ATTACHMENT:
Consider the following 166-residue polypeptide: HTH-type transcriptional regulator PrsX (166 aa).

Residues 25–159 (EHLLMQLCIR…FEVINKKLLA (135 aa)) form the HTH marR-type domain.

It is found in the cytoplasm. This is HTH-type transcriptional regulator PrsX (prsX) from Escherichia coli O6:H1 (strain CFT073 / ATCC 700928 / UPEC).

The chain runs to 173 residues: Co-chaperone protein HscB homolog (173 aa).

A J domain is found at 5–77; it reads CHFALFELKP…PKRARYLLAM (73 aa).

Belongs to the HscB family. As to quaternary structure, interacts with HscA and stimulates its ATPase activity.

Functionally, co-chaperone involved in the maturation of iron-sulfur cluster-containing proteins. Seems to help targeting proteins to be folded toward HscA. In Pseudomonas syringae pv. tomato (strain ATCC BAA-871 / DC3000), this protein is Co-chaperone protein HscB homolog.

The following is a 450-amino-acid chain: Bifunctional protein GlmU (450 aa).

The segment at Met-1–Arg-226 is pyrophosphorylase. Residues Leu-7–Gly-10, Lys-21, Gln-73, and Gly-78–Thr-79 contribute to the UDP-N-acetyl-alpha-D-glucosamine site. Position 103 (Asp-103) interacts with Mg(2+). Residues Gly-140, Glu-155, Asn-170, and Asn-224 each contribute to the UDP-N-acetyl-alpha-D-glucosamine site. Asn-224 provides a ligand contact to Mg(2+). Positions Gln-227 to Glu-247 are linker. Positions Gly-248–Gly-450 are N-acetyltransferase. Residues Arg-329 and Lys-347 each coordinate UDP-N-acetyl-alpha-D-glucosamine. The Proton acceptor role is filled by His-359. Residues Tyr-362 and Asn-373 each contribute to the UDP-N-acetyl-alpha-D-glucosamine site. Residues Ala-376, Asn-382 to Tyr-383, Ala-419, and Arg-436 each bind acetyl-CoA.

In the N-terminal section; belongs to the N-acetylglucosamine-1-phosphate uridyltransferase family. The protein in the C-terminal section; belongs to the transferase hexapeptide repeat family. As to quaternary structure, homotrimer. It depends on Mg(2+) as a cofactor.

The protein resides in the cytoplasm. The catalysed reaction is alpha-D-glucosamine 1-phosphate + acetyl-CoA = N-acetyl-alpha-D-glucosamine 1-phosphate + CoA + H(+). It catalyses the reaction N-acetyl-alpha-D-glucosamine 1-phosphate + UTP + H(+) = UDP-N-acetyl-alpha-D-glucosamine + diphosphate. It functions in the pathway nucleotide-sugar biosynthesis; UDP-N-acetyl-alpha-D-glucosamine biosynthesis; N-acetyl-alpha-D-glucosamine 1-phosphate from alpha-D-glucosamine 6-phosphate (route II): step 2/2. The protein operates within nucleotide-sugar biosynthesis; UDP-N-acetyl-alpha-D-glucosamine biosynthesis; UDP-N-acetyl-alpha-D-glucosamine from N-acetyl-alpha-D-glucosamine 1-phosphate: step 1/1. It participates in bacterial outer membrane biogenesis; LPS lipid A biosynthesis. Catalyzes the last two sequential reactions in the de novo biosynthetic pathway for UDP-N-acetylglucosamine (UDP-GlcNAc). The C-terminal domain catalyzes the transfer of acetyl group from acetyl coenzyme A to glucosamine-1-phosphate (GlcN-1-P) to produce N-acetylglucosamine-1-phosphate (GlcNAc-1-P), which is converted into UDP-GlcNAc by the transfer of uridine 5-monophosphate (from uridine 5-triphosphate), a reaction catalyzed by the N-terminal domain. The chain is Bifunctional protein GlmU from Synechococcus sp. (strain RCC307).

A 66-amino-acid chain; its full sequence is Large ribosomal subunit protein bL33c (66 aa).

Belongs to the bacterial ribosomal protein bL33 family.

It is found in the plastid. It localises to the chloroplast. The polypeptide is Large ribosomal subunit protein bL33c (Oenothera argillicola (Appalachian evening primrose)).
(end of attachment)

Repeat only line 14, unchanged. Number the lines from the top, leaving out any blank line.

It is found in the plastid. It localises to the chloroplast. The polypeptide is Large ribosomal subunit protein bL33c (Oenothera argillicola (Appalachian evening primrose)).